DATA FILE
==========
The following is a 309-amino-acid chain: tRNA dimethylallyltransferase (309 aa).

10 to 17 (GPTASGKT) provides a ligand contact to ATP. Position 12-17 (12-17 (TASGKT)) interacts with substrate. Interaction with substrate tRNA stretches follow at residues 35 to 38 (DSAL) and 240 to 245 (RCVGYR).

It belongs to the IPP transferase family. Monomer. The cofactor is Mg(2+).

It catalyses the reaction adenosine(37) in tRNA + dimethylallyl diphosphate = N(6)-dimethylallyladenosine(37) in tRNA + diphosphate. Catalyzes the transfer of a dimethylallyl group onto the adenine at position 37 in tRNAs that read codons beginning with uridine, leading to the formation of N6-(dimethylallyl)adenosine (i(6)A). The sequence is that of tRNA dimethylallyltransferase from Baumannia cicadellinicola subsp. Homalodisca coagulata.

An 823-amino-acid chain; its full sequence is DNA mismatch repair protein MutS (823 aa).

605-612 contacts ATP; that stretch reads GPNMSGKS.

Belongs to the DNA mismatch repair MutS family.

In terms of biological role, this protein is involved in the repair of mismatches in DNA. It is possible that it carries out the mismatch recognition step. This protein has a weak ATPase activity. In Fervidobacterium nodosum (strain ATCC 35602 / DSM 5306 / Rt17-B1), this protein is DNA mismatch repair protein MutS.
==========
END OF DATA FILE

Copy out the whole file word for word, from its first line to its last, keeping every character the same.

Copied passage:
The following is a 309-amino-acid chain: tRNA dimethylallyltransferase (309 aa).

10 to 17 (GPTASGKT) provides a ligand contact to ATP. Position 12-17 (12-17 (TASGKT)) interacts with substrate. Interaction with substrate tRNA stretches follow at residues 35 to 38 (DSAL) and 240 to 245 (RCVGYR).

It belongs to the IPP transferase family. Monomer. The cofactor is Mg(2+).

It catalyses the reaction adenosine(37) in tRNA + dimethylallyl diphosphate = N(6)-dimethylallyladenosine(37) in tRNA + diphosphate. Catalyzes the transfer of a dimethylallyl group onto the adenine at position 37 in tRNAs that read codons beginning with uridine, leading to the formation of N6-(dimethylallyl)adenosine (i(6)A). The sequence is that of tRNA dimethylallyltransferase from Baumannia cicadellinicola subsp. Homalodisca coagulata.

An 823-amino-acid chain; its full sequence is DNA mismatch repair protein MutS (823 aa).

605-612 contacts ATP; that stretch reads GPNMSGKS.

Belongs to the DNA mismatch repair MutS family.

In terms of biological role, this protein is involved in the repair of mismatches in DNA. It is possible that it carries out the mismatch recognition step. This protein has a weak ATPase activity. In Fervidobacterium nodosum (strain ATCC 35602 / DSM 5306 / Rt17-B1), this protein is DNA mismatch repair protein MutS.